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This post is part of our ReadWriteMobile channel, which is dedicated to helping its community understand the strategic business and technical implications of developing mobile applications. This channel is sponsored by Alcatel-Lucent.

Google has just announced the availability of the full SDK (software development kit) for Android 3.0, the tablet-optimized version known as “Honeycomb.” The updated SDK Tools component is now available for download from here and the Android Development Tools (ADT) plugin is here.

Why is this news so exciting? Because it means that the Android 3.0 APIs (application programming interfaces) are now final. Or, more simply put, it means that Honeycomb-ready Android applications can now be published to the Android Market.

According to the news from the official Android Developers blog, the release includes updates to the SDK Tools and ADT Plugin for Eclipse, specifically. The highlights here are:

• UI Builder improvements in the ADT Plugin:
• New Palette with categories and rendering previews. (details)
• More accurate rendering of layouts to more faithfully reflect how the layout will look on devices, including rendering status and title bars to more accurately reflect screen space actually available to applications.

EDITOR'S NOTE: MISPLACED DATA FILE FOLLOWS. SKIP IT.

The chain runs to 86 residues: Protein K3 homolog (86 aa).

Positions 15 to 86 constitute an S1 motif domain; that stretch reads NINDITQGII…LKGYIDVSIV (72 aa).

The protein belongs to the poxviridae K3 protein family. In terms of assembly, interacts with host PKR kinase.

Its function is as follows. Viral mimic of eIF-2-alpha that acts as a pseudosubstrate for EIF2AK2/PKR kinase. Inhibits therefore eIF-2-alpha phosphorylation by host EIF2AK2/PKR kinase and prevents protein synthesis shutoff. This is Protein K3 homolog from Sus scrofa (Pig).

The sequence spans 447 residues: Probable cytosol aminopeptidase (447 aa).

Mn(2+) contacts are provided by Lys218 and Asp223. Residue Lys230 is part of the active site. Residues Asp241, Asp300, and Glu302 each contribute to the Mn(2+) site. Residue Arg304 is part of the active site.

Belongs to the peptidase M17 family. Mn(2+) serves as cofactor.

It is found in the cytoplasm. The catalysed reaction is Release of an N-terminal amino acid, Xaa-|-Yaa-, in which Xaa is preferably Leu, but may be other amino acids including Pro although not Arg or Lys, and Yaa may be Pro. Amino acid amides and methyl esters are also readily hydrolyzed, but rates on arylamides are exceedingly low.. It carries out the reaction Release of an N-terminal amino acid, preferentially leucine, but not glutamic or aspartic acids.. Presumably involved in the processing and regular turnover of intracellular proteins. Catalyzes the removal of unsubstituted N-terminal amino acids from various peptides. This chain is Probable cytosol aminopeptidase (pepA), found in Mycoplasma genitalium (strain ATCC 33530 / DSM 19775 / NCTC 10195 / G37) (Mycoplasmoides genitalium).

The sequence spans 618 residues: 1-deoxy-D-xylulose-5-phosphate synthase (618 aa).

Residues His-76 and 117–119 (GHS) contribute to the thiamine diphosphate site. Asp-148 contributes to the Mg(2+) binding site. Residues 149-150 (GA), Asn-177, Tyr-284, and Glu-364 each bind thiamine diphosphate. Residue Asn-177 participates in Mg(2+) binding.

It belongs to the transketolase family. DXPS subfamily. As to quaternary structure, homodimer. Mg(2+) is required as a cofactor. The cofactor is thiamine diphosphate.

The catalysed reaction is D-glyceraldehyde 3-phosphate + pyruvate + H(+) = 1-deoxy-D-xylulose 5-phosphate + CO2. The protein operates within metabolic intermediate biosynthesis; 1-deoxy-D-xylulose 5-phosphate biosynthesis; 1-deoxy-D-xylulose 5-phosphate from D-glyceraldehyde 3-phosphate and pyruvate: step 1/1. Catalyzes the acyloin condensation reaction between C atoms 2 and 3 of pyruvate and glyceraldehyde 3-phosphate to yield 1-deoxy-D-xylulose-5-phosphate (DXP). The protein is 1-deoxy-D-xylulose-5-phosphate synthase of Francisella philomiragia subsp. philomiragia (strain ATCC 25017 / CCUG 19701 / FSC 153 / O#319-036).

• Selection-sensitive action bars to manipulate View properties.
• Zoom improvements (fit to view, persistent scale, keyboard access) (details).
• Improved support for <merge> layouts, as well as layouts with gesture overlays.
• Traceview integration for easier profiling from ADT. (details)
• Tools for using the Renderscript graphics engine: the SDK tools now compiles .rs files into Java Programming Language files and native bytecode.

More information on this release is available via the Android Developers site.

Although you have to run Honeycomb on your device in order to take advantage of the new Android 3.0 apps, there are already some interesting hacks out there that are seeing Honeycomb ported to non-tablet, non-3.0 mobile phones. For example, here’s a Honeycomb port to the Nexus One, courtesy of the XDA Developers, of course.

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